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Simple looks are deceiving at NY Fashion Week

Monday - 9/9/2013, 8:06am  ET

The Alexander Wang Spring 2014 collection is modeled during Fashion Week in New York, Saturday, Sept. 7, 2013. (AP Photo/Richard Drew)

AP Fashion Writer

NEW YORK (AP) -- The simple things can be the hardest to do in fashion, because you have to do them well.

Take the white shirt. Designers Peter Som and Max Azria both said a plain white button-down shirt is their favorite thing to see on a woman, and versions of it have been on nearly every catwalk during the previews of Spring 2014 at New York Fashion Week that entered their third day Saturday.

But these basics are far from simple for designers. Prabal Gurung said that with such crisp pieces, you can't hide behind embellishment or interesting fabric. When it's simple, it has to be perfect.

"Ease isn't easy," echoed Jason Wu, who showed feather-light and sometimes sheer slip dresses that were carefully constructed. "The things you think are going to be simple can sometimes be really hard."

Lucky magazine Editor in Chief Eva Chen wore a white button-down to previews on Friday and said the versions popping up on runways -- whether as detail peeking out from a dress or reflecting spare 90s minimalism -- are "nothing if not wearable -- with jeans and ballet slippers, with a ballgown, and everything in between."

"This season, when it comes to choosing a white shirt, it IS all about the tweaks and the details. Is the cut cropped (a silhouette of the season, whether you like it or not!), are there details or embellishments at the collar?" she said by email. "Those details are what feminize a white shirt and make it special."



As if fashion fans didn't already know his name and the youthful, hipster aesthetic he owns at New York Fashion Week, Alexander Wang spelled it all out for them at his runway show Saturday.

Several of the models who zigzagged the complicated catwalk at the West Side pier that the designer often uses wore looks adorned with "Wang."

Wang, who now splits his time between his own label in New York and Balenciaga in Paris, sat Kanye West, Kerry Washington and Miguel in his front row and first came out with uncharacteristic crisp and clean looks. Think of the cotton miniskirts and cropped button-downs that his downtown muse would wear if they were invited to the country club over a weekend.

Eventually, though, those morphed into laser-cut leather, which seems more of a fit for his customer.

Erin Wasson, a longtime friend of Wang's, walked in a white jumper -- sans shirt -- that hid the designer's name under each pleat, visible with each step.

It's "Wang-xiety," said Courtney Love from her front-row seat.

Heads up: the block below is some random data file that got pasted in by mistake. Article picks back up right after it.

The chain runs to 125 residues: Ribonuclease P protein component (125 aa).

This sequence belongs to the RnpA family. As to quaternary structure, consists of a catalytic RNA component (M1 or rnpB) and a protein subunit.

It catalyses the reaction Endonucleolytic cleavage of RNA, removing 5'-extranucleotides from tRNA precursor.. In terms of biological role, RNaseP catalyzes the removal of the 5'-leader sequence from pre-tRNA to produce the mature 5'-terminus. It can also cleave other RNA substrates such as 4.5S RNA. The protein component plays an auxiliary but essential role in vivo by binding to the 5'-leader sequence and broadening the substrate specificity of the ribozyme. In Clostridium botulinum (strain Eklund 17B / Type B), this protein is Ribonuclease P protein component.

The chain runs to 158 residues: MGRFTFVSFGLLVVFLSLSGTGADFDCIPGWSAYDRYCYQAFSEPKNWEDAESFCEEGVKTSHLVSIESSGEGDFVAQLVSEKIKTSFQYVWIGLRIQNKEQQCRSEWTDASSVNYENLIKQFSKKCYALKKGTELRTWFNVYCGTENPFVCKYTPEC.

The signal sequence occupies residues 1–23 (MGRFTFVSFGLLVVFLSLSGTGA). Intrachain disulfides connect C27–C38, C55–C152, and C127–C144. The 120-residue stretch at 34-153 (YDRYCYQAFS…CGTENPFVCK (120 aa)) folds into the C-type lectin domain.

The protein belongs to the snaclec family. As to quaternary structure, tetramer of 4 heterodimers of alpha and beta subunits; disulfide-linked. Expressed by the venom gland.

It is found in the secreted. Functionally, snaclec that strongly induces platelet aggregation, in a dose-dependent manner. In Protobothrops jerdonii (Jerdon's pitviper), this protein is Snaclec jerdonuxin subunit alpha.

Prabal Gurung's spring collection was built on the idea of "the idealized woman."

But don't confuse Gurung's feminine muse with a girly one: The sheath dresses with unexpected cutouts and harnesses, and the pearlescent pink shirtdress and sky-blue draped dress with a cascading back ruffle were more chic than sweet.

He also showed a crisp white shirt -- seemingly simple from the front --that had an open back engineered with a clear, plastic harness.

The finale gown, a black column with a white satin panel embroidered with vertical blocks of black and purple sequins, was incredibly artful and worthy of the elaborate stage setting. Gurung had all the models boxed inside clear plastic panels, and one by one, they'd take a spin around the runway.

Transparency was a theme here, including an eye-catching sheer sheath with a giant, hand-embroidered red rose, paired with a slim rose-painted pencil skirt. There also was a printed PVC raincoat worn with green silk skinny pants.

Gurung said in an interview that sometimes the craftsmen he works with are skeptical of his requests, but together they'll take the risks. "They look at me perhaps as if I have 12 heads, you know," he said. "I always say, 'Look, if it doesn't work out, it doesn't work out,' but at least we have the satisfaction of trying."



Jill Stuart had rock chicks on holiday in mind for her edgy but girly spring collection.

Caftans, micro-minis and teeny shorts with tunics came mostly in the requisite black and white for a beachy yet chic-y vibe.

The designer said in a backstage interview that she had just returned from Patmos in Greece when inspiration struck, though this Stuart girl is a rock girlfriend of yore.

"I was thinking what they should be wearing on this great holiday, or what they'd be wearing back in 1971 and in the south of France," she said.

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